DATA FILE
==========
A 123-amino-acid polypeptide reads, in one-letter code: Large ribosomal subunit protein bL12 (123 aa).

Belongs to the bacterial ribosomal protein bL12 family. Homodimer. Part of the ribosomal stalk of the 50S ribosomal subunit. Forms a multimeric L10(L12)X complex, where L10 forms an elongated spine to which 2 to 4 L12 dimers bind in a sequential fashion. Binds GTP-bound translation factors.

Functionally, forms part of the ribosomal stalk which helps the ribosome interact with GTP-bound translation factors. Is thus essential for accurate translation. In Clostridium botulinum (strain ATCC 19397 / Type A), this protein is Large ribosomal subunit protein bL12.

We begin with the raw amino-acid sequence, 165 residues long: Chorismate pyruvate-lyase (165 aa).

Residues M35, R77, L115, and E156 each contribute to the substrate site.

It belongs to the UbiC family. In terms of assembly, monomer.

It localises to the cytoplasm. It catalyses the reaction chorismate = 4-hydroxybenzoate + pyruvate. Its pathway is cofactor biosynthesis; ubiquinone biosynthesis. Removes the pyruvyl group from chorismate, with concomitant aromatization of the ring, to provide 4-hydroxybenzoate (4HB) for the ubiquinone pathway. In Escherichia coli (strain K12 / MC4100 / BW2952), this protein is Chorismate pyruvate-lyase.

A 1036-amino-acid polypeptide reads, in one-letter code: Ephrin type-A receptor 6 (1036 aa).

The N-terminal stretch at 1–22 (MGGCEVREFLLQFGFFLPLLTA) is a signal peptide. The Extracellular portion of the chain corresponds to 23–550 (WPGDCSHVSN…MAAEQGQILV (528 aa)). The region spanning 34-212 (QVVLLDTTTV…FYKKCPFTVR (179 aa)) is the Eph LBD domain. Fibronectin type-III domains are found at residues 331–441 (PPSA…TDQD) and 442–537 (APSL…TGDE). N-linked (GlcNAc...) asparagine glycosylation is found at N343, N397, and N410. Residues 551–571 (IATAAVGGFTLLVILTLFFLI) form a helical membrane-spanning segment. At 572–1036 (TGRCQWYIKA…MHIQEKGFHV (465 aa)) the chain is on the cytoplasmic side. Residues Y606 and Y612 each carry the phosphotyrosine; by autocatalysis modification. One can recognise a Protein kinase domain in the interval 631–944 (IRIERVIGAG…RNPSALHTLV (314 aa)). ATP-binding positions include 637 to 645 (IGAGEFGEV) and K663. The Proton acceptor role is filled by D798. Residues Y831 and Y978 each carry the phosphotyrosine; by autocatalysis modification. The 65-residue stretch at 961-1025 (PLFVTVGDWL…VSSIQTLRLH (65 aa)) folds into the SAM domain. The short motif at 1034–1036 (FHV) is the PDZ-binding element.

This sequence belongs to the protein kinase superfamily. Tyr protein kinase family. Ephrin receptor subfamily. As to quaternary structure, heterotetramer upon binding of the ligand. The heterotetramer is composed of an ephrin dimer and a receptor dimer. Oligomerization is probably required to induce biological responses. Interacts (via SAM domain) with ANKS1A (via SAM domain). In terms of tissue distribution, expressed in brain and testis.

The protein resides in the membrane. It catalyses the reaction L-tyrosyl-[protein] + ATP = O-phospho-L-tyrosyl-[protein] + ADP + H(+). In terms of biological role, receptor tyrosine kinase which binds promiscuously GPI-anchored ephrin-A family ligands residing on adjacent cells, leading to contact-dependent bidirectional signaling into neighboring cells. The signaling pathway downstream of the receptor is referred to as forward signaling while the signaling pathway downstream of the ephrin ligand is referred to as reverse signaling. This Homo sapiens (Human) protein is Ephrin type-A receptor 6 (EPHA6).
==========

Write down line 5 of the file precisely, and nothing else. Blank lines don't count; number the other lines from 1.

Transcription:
Residues M35, R77, L115, and E156 each contribute to the substrate site.